Lummi tribal member Jade Ridley was at the camp when an outreach worker asked if she wanted help at the New Life Center.
“It was kind of not really a question,” Ridley said. “I had been hearing good things about it, so I took my opportunity and came.”
After a 10-year fentanyl addiction, she took the step for herself, and for her 13-year-old child. The day we talked to her she said she’d been sober for a week.
“It’s exhausting being out on the streets, and I just want my life back, I want my daughter back,” Ridley said.
Ridley said getting over the withdrawals was hard, but the New Life Center made it easier.
“Everyone here is really hopeful and supportive, and I feel really thankful," Ridley said. "They made it a lot easier. They made me feel pretty good here, you know, they kept me stable, it was a lot better than expected."
Ridley’s father died of a fentanyl overdose last year. She said he died just two days after graduating from treatment. But Ridley said she has family support, like from her uncle who was one of the first people to ever be treated at the New Life Center.
“My uncle, his younger brother, was the first to go through this place," Ridley said. "And he's been encouraging. He's been clean for twelve weeks."
Earlier this month the tribe took their crisis from Washington state to Washington D.C.
“These impacts of fentanyl and opioids have been very drastic and very overwhelming,” said Tony Hillaire, the Chairman for the Lummi Tribe, as he spoke to a Senate Committee.
The Lummi chairman urged congressional leaders to declare the fentanyl epidemic a national emergency. He said more federal resources need to be available and that different tribes should not have to compete for grants to help their people. He said more law enforcement and recovery resources are needed.
“There are so many different pieces to this, but if we start with the highest level possible that the United States of America declares this a national emergency, I believe that we can overcome a lot of the barriers we are facing,” said Chairman Hillaire to the Senate Committee.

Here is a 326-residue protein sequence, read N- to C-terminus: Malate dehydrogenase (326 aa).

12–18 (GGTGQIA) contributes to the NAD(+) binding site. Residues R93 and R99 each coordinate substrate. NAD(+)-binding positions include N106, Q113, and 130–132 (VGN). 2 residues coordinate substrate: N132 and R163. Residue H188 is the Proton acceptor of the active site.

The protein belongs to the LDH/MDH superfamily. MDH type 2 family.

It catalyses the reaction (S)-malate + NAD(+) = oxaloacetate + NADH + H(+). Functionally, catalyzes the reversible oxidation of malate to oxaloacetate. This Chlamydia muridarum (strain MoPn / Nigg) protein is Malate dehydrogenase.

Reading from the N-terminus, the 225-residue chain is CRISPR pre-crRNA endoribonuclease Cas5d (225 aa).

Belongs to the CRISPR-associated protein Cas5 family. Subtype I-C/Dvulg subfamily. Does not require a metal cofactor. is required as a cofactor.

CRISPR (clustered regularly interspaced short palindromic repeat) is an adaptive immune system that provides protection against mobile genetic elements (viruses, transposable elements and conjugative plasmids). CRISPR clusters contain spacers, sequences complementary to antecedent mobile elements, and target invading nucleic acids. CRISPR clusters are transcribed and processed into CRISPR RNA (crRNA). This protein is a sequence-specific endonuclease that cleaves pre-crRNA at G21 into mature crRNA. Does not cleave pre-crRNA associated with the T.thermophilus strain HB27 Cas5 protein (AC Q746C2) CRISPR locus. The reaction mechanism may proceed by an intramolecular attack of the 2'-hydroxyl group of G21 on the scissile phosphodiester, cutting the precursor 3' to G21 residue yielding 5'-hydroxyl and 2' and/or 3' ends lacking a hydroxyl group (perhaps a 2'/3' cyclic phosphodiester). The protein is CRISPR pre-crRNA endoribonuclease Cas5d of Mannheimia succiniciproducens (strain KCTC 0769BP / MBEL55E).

Hillaire told the Senate Committee the tribe is looking to build a permanent detox center because the New Life Center is frequently full. He said they have already gathered $15 million in funding, but still need $12 million more.
Across the state of Washington, synthetic opioid deaths have been increasing and it is seen very clearly when looking at the overdose deaths among American Indian/Alaska Native people in the state. According to the Washington State Department of Health, there were 24 deaths in this group due to synthetic opioids in 2020. That number was nearly four times higher (92 deaths) in 2022.
In the state of Washington, American Indian/Alaska Native people are being impacted the worst of any ethnicity or race by the fentanyl crisis, with a disproportionately high number of deaths.
To fully understand this crisis, you have to go back in time to the historical and generational trauma Indigenous people have endured.
“You're healing from, they used to say, seven generations back, when we lost our culture and lost our language,” said Rosalie Scott, the current director of Lummi Counseling Services.
Scott has lived on the reservation for 80 years and has worked in recovery services for 50 years.
“I think there were about 600 people back in the day when I was growing up and there was just alcohol then,” Scott said.
Scott said she feels like the fentanyl crisis is a worse problem and called it “evil.”
“Don’t know how to reach them, how do we reach our people?" Scott said. "To bring them back?”
But don’t underestimate the people of the sea, the Lummi. For millennia, they’ve shown their strength and resilience, and this time is no different.
“It’s going to take a lot of work and it's going to take the community to do it, but we can do it,” Morris said.